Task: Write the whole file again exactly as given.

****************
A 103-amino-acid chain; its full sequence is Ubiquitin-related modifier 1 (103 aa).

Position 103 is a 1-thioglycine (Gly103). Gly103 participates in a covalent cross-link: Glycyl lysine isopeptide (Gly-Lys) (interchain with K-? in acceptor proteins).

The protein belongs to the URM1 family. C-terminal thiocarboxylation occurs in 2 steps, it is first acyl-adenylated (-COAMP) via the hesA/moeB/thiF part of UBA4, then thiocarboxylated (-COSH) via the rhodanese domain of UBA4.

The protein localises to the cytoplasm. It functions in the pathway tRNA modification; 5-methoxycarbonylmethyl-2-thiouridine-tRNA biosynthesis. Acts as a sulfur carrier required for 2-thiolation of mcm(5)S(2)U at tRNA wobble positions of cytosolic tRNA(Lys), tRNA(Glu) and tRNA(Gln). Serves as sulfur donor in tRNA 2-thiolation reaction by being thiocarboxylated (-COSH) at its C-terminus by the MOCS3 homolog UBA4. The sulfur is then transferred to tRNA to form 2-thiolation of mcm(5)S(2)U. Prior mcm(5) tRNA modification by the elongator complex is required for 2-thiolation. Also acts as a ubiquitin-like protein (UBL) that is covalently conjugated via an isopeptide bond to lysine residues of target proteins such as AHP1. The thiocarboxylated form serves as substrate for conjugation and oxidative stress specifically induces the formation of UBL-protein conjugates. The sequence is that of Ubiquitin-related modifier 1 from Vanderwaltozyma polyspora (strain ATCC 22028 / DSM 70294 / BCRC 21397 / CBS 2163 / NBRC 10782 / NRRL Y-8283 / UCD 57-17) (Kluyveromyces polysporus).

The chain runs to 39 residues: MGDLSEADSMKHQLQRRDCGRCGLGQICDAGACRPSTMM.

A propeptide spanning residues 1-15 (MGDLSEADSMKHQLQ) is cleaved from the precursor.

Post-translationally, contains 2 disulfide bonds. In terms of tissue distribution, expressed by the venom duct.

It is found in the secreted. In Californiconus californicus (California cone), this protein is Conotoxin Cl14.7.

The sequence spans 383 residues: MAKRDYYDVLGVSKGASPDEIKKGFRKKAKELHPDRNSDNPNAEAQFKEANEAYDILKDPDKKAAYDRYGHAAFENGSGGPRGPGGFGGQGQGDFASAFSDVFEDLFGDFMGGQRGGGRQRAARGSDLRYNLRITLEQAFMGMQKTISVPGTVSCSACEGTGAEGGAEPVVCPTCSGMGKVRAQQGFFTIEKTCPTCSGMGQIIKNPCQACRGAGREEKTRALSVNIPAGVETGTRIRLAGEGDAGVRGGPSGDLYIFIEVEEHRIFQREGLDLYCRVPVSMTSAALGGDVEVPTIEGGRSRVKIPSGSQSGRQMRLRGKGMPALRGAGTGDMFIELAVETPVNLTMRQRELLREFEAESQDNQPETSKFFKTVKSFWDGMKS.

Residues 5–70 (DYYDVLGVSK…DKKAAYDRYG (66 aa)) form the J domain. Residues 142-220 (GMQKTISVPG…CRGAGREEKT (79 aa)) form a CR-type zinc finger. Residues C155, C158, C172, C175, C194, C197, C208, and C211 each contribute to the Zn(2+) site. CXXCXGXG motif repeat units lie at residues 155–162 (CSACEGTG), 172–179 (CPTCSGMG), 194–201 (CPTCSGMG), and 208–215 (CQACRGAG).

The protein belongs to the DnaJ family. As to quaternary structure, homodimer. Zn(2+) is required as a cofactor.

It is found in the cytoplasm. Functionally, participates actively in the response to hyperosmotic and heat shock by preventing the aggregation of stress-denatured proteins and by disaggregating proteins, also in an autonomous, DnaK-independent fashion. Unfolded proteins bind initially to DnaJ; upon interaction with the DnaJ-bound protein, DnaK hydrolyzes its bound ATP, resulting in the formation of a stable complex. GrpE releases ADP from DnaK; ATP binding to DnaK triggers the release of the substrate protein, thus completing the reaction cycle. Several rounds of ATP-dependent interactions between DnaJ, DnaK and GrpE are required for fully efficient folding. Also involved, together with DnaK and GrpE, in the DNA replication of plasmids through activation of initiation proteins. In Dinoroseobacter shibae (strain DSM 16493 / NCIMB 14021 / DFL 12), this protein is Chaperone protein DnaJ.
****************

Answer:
A 103-amino-acid chain; its full sequence is Ubiquitin-related modifier 1 (103 aa).

Position 103 is a 1-thioglycine (Gly103). Gly103 participates in a covalent cross-link: Glycyl lysine isopeptide (Gly-Lys) (interchain with K-? in acceptor proteins).

The protein belongs to the URM1 family. C-terminal thiocarboxylation occurs in 2 steps, it is first acyl-adenylated (-COAMP) via the hesA/moeB/thiF part of UBA4, then thiocarboxylated (-COSH) via the rhodanese domain of UBA4.

The protein localises to the cytoplasm. It functions in the pathway tRNA modification; 5-methoxycarbonylmethyl-2-thiouridine-tRNA biosynthesis. Acts as a sulfur carrier required for 2-thiolation of mcm(5)S(2)U at tRNA wobble positions of cytosolic tRNA(Lys), tRNA(Glu) and tRNA(Gln). Serves as sulfur donor in tRNA 2-thiolation reaction by being thiocarboxylated (-COSH) at its C-terminus by the MOCS3 homolog UBA4. The sulfur is then transferred to tRNA to form 2-thiolation of mcm(5)S(2)U. Prior mcm(5) tRNA modification by the elongator complex is required for 2-thiolation. Also acts as a ubiquitin-like protein (UBL) that is covalently conjugated via an isopeptide bond to lysine residues of target proteins such as AHP1. The thiocarboxylated form serves as substrate for conjugation and oxidative stress specifically induces the formation of UBL-protein conjugates. The sequence is that of Ubiquitin-related modifier 1 from Vanderwaltozyma polyspora (strain ATCC 22028 / DSM 70294 / BCRC 21397 / CBS 2163 / NBRC 10782 / NRRL Y-8283 / UCD 57-17) (Kluyveromyces polysporus).

The chain runs to 39 residues: MGDLSEADSMKHQLQRRDCGRCGLGQICDAGACRPSTMM.

A propeptide spanning residues 1-15 (MGDLSEADSMKHQLQ) is cleaved from the precursor.

Post-translationally, contains 2 disulfide bonds. In terms of tissue distribution, expressed by the venom duct.

It is found in the secreted. In Californiconus californicus (California cone), this protein is Conotoxin Cl14.7.

The sequence spans 383 residues: MAKRDYYDVLGVSKGASPDEIKKGFRKKAKELHPDRNSDNPNAEAQFKEANEAYDILKDPDKKAAYDRYGHAAFENGSGGPRGPGGFGGQGQGDFASAFSDVFEDLFGDFMGGQRGGGRQRAARGSDLRYNLRITLEQAFMGMQKTISVPGTVSCSACEGTGAEGGAEPVVCPTCSGMGKVRAQQGFFTIEKTCPTCSGMGQIIKNPCQACRGAGREEKTRALSVNIPAGVETGTRIRLAGEGDAGVRGGPSGDLYIFIEVEEHRIFQREGLDLYCRVPVSMTSAALGGDVEVPTIEGGRSRVKIPSGSQSGRQMRLRGKGMPALRGAGTGDMFIELAVETPVNLTMRQRELLREFEAESQDNQPETSKFFKTVKSFWDGMKS.

Residues 5–70 (DYYDVLGVSK…DKKAAYDRYG (66 aa)) form the J domain. Residues 142-220 (GMQKTISVPG…CRGAGREEKT (79 aa)) form a CR-type zinc finger. Residues C155, C158, C172, C175, C194, C197, C208, and C211 each contribute to the Zn(2+) site. CXXCXGXG motif repeat units lie at residues 155–162 (CSACEGTG), 172–179 (CPTCSGMG), 194–201 (CPTCSGMG), and 208–215 (CQACRGAG).

The protein belongs to the DnaJ family. As to quaternary structure, homodimer. Zn(2+) is required as a cofactor.

It is found in the cytoplasm. Functionally, participates actively in the response to hyperosmotic and heat shock by preventing the aggregation of stress-denatured proteins and by disaggregating proteins, also in an autonomous, DnaK-independent fashion. Unfolded proteins bind initially to DnaJ; upon interaction with the DnaJ-bound protein, DnaK hydrolyzes its bound ATP, resulting in the formation of a stable complex. GrpE releases ADP from DnaK; ATP binding to DnaK triggers the release of the substrate protein, thus completing the reaction cycle. Several rounds of ATP-dependent interactions between DnaJ, DnaK and GrpE are required for fully efficient folding. Also involved, together with DnaK and GrpE, in the DNA replication of plasmids through activation of initiation proteins. In Dinoroseobacter shibae (strain DSM 16493 / NCIMB 14021 / DFL 12), this protein is Chaperone protein DnaJ.